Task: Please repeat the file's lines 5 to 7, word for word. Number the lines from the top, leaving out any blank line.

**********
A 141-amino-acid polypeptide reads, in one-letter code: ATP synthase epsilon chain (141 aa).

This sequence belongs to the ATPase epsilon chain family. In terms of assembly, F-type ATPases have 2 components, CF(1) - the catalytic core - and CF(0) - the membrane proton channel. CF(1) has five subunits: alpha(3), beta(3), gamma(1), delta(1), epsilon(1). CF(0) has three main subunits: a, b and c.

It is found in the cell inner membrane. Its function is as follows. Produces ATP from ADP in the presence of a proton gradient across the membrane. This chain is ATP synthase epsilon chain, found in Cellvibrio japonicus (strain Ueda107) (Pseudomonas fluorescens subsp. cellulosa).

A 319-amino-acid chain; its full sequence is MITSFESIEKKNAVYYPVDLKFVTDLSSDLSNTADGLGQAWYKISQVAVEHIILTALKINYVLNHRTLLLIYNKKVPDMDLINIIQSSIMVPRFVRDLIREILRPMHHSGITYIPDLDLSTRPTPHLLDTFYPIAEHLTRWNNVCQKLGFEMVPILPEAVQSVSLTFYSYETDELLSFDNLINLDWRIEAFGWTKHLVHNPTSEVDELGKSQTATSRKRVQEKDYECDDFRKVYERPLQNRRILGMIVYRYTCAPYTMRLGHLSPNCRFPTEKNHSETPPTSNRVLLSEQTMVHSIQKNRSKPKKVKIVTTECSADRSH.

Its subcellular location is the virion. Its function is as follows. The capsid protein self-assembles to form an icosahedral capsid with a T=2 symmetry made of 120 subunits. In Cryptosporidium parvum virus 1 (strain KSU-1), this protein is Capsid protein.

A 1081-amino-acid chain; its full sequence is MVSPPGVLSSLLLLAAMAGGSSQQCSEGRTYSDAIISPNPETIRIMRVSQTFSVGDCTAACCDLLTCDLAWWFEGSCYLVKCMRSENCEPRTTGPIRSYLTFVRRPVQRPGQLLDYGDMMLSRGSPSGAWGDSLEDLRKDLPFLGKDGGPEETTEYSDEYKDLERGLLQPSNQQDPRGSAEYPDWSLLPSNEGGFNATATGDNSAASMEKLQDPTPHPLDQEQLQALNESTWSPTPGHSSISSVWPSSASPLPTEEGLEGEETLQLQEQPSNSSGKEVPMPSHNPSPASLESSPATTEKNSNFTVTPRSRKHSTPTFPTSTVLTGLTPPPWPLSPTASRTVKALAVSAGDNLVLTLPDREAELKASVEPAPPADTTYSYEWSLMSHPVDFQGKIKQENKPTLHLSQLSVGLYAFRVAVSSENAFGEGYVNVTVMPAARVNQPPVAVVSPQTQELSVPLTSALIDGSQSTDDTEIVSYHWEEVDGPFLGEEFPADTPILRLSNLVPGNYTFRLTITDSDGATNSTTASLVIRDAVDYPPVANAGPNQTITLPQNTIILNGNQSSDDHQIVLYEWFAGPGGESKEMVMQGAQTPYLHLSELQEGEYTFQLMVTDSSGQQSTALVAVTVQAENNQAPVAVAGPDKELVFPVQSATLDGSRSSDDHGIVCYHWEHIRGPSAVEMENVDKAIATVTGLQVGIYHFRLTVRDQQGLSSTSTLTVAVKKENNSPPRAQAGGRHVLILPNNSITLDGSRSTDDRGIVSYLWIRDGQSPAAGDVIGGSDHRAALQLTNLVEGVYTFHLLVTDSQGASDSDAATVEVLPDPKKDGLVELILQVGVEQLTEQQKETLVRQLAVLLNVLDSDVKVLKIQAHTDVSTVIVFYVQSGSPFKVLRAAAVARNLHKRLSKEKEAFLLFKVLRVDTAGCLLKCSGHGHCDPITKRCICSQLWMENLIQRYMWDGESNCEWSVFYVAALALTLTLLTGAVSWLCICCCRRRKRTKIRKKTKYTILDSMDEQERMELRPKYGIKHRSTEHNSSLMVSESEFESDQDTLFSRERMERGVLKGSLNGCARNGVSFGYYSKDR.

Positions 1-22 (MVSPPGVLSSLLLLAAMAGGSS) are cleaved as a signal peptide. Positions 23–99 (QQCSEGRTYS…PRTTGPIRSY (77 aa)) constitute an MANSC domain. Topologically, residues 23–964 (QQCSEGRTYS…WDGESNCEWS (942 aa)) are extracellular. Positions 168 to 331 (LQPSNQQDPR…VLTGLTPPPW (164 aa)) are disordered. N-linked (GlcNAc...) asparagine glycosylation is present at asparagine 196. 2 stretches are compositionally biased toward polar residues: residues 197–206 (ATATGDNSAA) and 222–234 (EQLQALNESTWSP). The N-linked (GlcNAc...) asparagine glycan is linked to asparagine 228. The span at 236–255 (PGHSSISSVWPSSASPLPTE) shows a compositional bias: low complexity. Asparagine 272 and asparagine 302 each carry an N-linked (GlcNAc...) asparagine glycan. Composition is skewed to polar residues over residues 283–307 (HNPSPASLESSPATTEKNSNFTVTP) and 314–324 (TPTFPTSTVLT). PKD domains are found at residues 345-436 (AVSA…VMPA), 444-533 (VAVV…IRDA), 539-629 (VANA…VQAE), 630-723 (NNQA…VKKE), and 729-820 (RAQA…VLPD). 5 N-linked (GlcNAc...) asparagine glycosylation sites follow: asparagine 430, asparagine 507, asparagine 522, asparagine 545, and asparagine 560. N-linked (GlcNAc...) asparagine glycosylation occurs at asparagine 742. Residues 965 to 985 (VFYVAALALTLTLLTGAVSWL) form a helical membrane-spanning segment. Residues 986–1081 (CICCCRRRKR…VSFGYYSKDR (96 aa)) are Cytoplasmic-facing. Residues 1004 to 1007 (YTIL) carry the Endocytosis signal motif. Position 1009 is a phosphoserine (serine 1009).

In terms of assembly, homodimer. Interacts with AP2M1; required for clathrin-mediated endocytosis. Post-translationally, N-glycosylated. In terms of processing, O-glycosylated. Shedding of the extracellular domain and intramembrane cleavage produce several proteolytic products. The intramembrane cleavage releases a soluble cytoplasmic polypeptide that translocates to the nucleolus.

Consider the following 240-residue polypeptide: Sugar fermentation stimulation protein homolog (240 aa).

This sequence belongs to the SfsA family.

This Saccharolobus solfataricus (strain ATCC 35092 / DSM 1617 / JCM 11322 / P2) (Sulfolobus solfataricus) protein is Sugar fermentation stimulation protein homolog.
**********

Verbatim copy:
Its subcellular location is the virion. Its function is as follows. The capsid protein self-assembles to form an icosahedral capsid with a T=2 symmetry made of 120 subunits. In Cryptosporidium parvum virus 1 (strain KSU-1), this protein is Capsid protein.

A 1081-amino-acid chain; its full sequence is MVSPPGVLSSLLLLAAMAGGSSQQCSEGRTYSDAIISPNPETIRIMRVSQTFSVGDCTAACCDLLTCDLAWWFEGSCYLVKCMRSENCEPRTTGPIRSYLTFVRRPVQRPGQLLDYGDMMLSRGSPSGAWGDSLEDLRKDLPFLGKDGGPEETTEYSDEYKDLERGLLQPSNQQDPRGSAEYPDWSLLPSNEGGFNATATGDNSAASMEKLQDPTPHPLDQEQLQALNESTWSPTPGHSSISSVWPSSASPLPTEEGLEGEETLQLQEQPSNSSGKEVPMPSHNPSPASLESSPATTEKNSNFTVTPRSRKHSTPTFPTSTVLTGLTPPPWPLSPTASRTVKALAVSAGDNLVLTLPDREAELKASVEPAPPADTTYSYEWSLMSHPVDFQGKIKQENKPTLHLSQLSVGLYAFRVAVSSENAFGEGYVNVTVMPAARVNQPPVAVVSPQTQELSVPLTSALIDGSQSTDDTEIVSYHWEEVDGPFLGEEFPADTPILRLSNLVPGNYTFRLTITDSDGATNSTTASLVIRDAVDYPPVANAGPNQTITLPQNTIILNGNQSSDDHQIVLYEWFAGPGGESKEMVMQGAQTPYLHLSELQEGEYTFQLMVTDSSGQQSTALVAVTVQAENNQAPVAVAGPDKELVFPVQSATLDGSRSSDDHGIVCYHWEHIRGPSAVEMENVDKAIATVTGLQVGIYHFRLTVRDQQGLSSTSTLTVAVKKENNSPPRAQAGGRHVLILPNNSITLDGSRSTDDRGIVSYLWIRDGQSPAAGDVIGGSDHRAALQLTNLVEGVYTFHLLVTDSQGASDSDAATVEVLPDPKKDGLVELILQVGVEQLTEQQKETLVRQLAVLLNVLDSDVKVLKIQAHTDVSTVIVFYVQSGSPFKVLRAAAVARNLHKRLSKEKEAFLLFKVLRVDTAGCLLKCSGHGHCDPITKRCICSQLWMENLIQRYMWDGESNCEWSVFYVAALALTLTLLTGAVSWLCICCCRRRKRTKIRKKTKYTILDSMDEQERMELRPKYGIKHRSTEHNSSLMVSESEFESDQDTLFSRERMERGVLKGSLNGCARNGVSFGYYSKDR.

Positions 1-22 (MVSPPGVLSSLLLLAAMAGGSS) are cleaved as a signal peptide. Positions 23–99 (QQCSEGRTYS…PRTTGPIRSY (77 aa)) constitute an MANSC domain. Topologically, residues 23–964 (QQCSEGRTYS…WDGESNCEWS (942 aa)) are extracellular. Positions 168 to 331 (LQPSNQQDPR…VLTGLTPPPW (164 aa)) are disordered. N-linked (GlcNAc...) asparagine glycosylation is present at asparagine 196. 2 stretches are compositionally biased toward polar residues: residues 197–206 (ATATGDNSAA) and 222–234 (EQLQALNESTWSP). The N-linked (GlcNAc...) asparagine glycan is linked to asparagine 228. The span at 236–255 (PGHSSISSVWPSSASPLPTE) shows a compositional bias: low complexity. Asparagine 272 and asparagine 302 each carry an N-linked (GlcNAc...) asparagine glycan. Composition is skewed to polar residues over residues 283–307 (HNPSPASLESSPATTEKNSNFTVTP) and 314–324 (TPTFPTSTVLT). PKD domains are found at residues 345-436 (AVSA…VMPA), 444-533 (VAVV…IRDA), 539-629 (VANA…VQAE), 630-723 (NNQA…VKKE), and 729-820 (RAQA…VLPD). 5 N-linked (GlcNAc...) asparagine glycosylation sites follow: asparagine 430, asparagine 507, asparagine 522, asparagine 545, and asparagine 560. N-linked (GlcNAc...) asparagine glycosylation occurs at asparagine 742. Residues 965 to 985 (VFYVAALALTLTLLTGAVSWL) form a helical membrane-spanning segment. Residues 986–1081 (CICCCRRRKR…VSFGYYSKDR (96 aa)) are Cytoplasmic-facing. Residues 1004 to 1007 (YTIL) carry the Endocytosis signal motif. Position 1009 is a phosphoserine (serine 1009).